Powdery mildew is one of the fungal diseases affecting yield and quality in California processing tomato production.
Brenna Aegerter, UCCE farm advisor in San Joaquin County, explained in a UC Ag Experts Talk webinar that tomato powdery mildew (TPM) is caused by three different pathogens depending on environmental conditions. Leveillula taurica is the primary TPM pathogen in arid or semi-arid conditions. Early symptoms of this disease are yellow and light-green lesions on leaves that grow in size. The initial symptoms progress into necrotic and dead leaves with sporulation on either side of the leaf. Spores spread in the air.
Tomato powdery mildew infections increasing one month prior to harvest may affect soluble solids without affecting yield. Early season high disease pressure may significantly reduce yields.
Preventative applications are needed, Aegerter said. Two-week treatment intervals may be too long when disease pressure is high. To optimize chemical control, it is recommended that treatment begin early and to consider other target pests and diseases when choosing a control product. Good coverage that penetrates the canopy is needed. For resistance management, product rotations, tank mixes or formulated mixtures, include sulfur dust in the program when feasible.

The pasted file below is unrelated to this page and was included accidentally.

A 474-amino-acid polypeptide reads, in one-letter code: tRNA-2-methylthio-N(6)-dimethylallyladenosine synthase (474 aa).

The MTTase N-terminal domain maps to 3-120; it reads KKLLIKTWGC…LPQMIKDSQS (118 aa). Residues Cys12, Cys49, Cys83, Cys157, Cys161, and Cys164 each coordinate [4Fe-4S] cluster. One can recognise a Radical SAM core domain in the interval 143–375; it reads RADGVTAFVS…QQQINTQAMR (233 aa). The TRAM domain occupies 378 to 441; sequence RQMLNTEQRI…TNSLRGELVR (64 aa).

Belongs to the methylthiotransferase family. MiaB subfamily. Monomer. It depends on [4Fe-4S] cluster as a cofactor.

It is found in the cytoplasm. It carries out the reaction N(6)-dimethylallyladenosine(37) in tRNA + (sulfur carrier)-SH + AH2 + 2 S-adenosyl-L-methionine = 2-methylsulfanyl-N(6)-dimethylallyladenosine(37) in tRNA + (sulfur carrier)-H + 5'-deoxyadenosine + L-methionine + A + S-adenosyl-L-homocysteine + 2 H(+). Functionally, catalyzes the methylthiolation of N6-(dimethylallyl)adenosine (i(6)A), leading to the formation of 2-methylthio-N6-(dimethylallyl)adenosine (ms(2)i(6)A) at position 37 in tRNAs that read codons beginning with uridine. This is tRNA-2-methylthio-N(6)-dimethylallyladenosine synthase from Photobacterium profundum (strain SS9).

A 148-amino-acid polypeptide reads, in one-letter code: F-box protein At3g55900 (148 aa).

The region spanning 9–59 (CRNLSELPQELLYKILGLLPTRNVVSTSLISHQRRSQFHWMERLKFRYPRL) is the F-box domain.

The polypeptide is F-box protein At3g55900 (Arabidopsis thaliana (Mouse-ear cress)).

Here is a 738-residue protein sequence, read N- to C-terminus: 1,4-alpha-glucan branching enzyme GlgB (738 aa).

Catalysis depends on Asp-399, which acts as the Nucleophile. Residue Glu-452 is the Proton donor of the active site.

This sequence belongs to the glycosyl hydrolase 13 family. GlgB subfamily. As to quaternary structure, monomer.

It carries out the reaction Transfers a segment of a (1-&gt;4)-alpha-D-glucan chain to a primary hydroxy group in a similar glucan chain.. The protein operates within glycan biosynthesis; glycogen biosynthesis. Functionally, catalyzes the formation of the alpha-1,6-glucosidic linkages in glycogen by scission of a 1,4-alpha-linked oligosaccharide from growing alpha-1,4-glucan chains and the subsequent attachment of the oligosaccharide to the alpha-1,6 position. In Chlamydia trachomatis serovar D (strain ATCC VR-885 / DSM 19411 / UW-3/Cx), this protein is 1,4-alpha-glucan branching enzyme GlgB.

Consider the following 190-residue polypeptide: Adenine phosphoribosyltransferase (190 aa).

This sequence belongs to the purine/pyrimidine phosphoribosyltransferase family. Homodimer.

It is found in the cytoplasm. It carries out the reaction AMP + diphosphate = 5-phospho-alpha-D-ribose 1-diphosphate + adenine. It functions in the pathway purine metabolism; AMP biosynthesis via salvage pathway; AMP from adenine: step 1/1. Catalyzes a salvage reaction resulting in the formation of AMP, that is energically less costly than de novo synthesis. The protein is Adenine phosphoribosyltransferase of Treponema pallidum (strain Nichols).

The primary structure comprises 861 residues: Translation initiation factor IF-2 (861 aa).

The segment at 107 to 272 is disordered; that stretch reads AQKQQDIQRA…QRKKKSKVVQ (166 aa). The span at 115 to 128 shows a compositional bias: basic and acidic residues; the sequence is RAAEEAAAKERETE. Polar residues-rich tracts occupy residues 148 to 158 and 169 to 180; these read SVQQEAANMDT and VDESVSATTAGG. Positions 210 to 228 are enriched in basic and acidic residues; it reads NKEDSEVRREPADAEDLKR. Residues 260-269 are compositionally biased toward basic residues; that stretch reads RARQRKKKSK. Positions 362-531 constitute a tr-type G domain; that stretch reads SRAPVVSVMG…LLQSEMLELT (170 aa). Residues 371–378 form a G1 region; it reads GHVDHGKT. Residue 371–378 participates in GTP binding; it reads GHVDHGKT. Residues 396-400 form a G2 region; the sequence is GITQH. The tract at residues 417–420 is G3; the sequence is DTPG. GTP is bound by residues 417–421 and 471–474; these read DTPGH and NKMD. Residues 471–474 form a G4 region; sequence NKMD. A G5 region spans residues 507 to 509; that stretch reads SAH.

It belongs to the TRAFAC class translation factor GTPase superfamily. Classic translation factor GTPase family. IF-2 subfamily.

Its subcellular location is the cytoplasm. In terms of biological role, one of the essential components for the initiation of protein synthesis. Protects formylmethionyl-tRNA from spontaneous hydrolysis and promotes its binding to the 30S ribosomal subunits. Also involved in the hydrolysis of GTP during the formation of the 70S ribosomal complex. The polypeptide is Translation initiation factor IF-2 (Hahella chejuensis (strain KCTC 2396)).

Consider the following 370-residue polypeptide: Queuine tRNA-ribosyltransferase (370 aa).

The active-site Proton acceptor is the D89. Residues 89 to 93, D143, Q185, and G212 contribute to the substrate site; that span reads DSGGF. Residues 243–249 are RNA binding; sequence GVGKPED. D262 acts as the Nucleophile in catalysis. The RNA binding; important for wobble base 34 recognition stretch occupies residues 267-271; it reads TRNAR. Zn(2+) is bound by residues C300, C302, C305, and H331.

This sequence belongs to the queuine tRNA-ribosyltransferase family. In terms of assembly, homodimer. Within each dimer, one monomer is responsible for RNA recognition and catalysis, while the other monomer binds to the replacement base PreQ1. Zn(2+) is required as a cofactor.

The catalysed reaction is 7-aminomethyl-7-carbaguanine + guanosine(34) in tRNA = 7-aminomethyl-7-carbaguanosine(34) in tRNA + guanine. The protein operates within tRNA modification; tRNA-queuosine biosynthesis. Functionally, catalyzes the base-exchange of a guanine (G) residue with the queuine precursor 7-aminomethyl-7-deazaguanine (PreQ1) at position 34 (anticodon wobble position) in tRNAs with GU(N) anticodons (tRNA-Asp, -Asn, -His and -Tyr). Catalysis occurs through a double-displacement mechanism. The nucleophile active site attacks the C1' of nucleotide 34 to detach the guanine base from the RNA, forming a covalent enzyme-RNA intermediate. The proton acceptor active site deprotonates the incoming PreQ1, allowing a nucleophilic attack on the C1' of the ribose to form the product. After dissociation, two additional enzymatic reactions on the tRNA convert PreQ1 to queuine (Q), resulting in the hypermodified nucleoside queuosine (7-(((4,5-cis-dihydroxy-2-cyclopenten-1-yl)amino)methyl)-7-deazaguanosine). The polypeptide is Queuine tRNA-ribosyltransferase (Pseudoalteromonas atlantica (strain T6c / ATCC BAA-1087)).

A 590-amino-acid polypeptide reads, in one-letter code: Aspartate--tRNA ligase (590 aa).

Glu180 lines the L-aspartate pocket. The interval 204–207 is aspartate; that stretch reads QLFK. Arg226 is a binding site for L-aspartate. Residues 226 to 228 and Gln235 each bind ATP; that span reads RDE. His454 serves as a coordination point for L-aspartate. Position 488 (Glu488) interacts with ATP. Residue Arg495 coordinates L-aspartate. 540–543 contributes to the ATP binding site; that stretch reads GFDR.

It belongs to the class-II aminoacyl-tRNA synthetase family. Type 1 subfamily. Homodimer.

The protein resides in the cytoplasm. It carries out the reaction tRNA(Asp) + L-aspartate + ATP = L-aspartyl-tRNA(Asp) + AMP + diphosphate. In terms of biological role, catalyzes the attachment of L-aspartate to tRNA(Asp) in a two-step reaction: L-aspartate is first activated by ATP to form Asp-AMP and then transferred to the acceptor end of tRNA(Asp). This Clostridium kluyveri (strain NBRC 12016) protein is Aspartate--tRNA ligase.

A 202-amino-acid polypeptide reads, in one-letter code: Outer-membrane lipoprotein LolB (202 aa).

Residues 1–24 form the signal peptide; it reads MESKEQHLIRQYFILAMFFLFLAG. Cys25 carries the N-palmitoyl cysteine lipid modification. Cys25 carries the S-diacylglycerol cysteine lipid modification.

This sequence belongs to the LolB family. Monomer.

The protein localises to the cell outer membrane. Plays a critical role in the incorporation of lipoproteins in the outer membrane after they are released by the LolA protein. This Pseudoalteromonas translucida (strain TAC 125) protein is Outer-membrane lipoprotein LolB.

Aegerter said younger plants are more susceptible to TPM and late-season fields experience heavier disease pressure. Proximity to other diseased fields and variety tolerance are also considerations. Plant stress may worsen mildew problems.
Field trials in Solano and Fresno growing areas showed that weekly sulfur dust significantly reduced TPM, but the degree varied by location.
Other fungal diseases affecting tomato production are Verticillium wilt, Fusarium, Southern blight and black mold.
Verticillium wilt is an early season disease that is widespread in California production tomato areas. Dry leaves in June and vascular discoloration can be signs of this disease as temperatures warm. Two of the tomato races, 2 and 3, have overcome the Ve resistance. This pathogen is long-lived in soils.
Fusarium crown and root rot infected tomato plants show a slow decline over many weeks late-season. A laboratory diagnosis for this disease is important. No cultivars are resistant.
High temperatures can trigger Southern blight. This fungus needs moisture at the soil line to grow. Aegerter said keeping the tops of the beds dry can help with control.
Black mold fruit rot disease is also a late onset disease. Resistant cultivars and timely harvest can reduce damage. Vine trimming to promote airflow is also advised.